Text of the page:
Figs are a damn sexy fruit, no doubt about it. Often observed to resemble testicles when whole and vulva when split, they are understandably associated with sex, temptation and passion. The Italian word for fig (fico) is un-coincidentally similar to the slang term for special lady-bits (fica). In fact, some believe that the biblical Tree of Knowledge from which Adam and Eve ate was not an apple tree, but a fig tree, making the fig the fruit of original sin and cardinal knowledge. As I said, damn sexy little things.
Another attribute which drives my personal lust for figs is that they are a powerhouse of nutrition. They are particularly good for women, containing the essential bone-building trio of magnesium, calcium, and vitamin K2, as well as being very high in iron. Sex and health – what more could a woman want?
In this recipe I caramelise the figs in a little in honey and lemon, to enhance their their sweetness. The pepper is a lovely contrast which seems to highlight the figs’ delicate fragrance. And of course, the tangy, savoury flavour of goats milk is a classic combination with figs. This can be served as dessert, or even an entrée if you use a chèvre in place of the yoghurt. You can also most definitely eat this for breakfast. Definitely.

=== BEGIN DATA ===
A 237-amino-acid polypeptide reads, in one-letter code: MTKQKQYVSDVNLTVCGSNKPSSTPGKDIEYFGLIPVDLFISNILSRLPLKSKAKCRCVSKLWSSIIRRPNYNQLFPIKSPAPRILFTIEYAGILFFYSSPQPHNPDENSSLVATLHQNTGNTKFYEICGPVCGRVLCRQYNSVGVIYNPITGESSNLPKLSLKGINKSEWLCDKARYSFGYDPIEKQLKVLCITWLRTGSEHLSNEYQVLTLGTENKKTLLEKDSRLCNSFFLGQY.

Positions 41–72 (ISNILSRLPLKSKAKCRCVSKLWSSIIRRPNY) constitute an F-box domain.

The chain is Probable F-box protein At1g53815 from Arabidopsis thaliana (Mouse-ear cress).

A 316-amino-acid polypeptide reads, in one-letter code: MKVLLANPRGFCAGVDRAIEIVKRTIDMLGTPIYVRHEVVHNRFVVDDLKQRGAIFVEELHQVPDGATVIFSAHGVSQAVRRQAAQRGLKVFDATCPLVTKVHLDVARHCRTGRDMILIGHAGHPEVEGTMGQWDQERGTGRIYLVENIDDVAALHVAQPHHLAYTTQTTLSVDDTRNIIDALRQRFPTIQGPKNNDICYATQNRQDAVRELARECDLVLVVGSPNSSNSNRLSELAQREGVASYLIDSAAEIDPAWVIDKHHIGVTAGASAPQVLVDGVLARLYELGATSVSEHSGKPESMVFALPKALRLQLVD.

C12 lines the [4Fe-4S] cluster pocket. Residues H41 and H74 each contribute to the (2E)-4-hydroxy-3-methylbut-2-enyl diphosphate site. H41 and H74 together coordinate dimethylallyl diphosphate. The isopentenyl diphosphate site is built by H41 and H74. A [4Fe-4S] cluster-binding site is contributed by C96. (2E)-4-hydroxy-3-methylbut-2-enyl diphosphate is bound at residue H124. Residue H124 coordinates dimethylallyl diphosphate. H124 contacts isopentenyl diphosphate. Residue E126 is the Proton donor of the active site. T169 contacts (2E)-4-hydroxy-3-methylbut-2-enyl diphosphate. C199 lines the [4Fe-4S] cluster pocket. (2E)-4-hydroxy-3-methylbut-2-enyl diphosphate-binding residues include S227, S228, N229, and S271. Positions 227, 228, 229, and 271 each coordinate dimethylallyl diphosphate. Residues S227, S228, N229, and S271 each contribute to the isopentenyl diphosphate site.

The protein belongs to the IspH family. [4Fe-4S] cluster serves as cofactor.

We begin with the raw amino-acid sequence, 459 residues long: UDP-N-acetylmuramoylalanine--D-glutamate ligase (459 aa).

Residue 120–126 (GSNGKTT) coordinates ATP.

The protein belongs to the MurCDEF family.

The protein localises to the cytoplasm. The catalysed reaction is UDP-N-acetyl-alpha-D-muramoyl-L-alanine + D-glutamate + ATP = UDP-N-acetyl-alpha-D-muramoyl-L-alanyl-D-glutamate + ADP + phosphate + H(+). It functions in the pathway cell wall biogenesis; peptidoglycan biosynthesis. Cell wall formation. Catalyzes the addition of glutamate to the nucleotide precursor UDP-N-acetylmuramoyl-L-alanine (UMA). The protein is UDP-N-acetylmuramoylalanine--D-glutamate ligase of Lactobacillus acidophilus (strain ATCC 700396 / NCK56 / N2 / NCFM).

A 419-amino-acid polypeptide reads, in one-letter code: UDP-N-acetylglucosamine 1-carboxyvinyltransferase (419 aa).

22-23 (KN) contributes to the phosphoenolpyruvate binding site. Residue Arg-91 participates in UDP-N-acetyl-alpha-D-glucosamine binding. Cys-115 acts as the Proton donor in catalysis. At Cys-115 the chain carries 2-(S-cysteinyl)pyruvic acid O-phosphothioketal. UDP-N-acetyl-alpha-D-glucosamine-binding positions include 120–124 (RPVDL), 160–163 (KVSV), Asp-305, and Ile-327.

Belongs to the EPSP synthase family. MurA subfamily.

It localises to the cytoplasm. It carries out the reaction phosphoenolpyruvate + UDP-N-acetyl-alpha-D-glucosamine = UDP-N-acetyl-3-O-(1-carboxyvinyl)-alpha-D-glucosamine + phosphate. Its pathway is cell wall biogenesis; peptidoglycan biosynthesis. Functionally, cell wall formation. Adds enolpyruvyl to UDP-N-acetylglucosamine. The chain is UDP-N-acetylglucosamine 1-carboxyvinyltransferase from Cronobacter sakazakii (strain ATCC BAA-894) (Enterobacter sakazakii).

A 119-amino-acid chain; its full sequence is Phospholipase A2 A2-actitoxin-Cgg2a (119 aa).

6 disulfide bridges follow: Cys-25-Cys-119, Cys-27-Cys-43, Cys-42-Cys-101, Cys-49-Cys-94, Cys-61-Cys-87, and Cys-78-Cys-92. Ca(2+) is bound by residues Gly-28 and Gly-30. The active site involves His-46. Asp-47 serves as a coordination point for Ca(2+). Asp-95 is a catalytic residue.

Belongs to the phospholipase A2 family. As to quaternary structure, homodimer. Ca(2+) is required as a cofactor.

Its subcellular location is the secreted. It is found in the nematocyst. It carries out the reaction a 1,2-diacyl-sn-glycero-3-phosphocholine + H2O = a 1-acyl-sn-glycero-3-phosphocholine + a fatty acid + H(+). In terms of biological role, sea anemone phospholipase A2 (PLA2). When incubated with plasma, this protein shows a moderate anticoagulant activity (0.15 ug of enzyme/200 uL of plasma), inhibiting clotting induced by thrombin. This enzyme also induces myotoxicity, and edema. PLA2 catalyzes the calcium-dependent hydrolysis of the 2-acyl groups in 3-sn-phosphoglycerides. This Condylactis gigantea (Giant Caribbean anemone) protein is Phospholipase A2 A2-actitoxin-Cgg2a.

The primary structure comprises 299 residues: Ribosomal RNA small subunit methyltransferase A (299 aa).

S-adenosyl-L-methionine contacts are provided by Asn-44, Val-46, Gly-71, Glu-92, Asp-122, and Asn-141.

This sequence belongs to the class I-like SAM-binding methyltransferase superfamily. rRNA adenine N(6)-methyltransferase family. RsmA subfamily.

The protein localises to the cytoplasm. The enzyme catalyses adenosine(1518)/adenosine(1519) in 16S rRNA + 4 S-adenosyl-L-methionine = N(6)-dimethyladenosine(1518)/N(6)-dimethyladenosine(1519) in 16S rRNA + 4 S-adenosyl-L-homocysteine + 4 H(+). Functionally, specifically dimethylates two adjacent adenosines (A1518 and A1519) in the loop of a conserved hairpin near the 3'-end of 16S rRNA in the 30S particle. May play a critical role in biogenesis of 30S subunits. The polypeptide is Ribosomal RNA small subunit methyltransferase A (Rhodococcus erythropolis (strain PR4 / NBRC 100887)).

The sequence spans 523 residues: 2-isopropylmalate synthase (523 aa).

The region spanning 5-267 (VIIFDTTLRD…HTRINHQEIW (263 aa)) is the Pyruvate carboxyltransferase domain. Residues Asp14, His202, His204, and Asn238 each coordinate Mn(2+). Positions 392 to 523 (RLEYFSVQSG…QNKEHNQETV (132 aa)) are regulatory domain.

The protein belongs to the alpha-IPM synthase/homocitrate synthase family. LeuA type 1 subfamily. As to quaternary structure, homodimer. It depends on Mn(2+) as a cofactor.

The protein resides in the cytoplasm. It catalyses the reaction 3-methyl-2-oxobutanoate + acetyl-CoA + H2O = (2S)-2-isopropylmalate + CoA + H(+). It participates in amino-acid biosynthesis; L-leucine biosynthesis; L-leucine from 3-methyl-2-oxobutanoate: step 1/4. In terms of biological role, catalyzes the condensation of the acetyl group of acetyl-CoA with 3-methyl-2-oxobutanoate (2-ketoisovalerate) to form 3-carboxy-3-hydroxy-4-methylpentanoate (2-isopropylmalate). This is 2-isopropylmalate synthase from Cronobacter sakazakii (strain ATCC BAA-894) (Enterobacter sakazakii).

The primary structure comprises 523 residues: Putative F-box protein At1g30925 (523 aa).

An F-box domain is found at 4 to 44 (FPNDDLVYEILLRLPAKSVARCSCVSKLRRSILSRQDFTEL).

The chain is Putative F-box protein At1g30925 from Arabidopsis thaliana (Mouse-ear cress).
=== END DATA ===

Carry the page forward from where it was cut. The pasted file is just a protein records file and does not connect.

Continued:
• 8 baby figs (or 5-6 large figs)
• 4 tbsp honey
• 1 large or 2 small lemons
• freshly cracked black pepper
• 250ml full-cream goats milk yoghurt
• toasted crushed walnuts (optional)
1. Slice the figs in half.
2. Heat the honey in a cast iron frying pan on high until bubbling.
3. Place the figs cut side down into the pan.
4. Fry for one minute, then turn the figs over carefully.
5. Add the zest and juice of the lemon.
6. Cook for another two minutes, occasionally spooning the juices over the figs.
7. Turn off the heat, leaving the figs in the warm pan until ready to serve.
1. Spoon some yoghurt onto two individual serving plates.
2. Lay half the figs on top of each dollop of yoghurt.
3. Pour over the pan juices and finish with freshly cracked pepper.
4. Sprinkle over the walnuts if using.
Words: Olivia Mackay, www.scoffandquaff.wordpress.com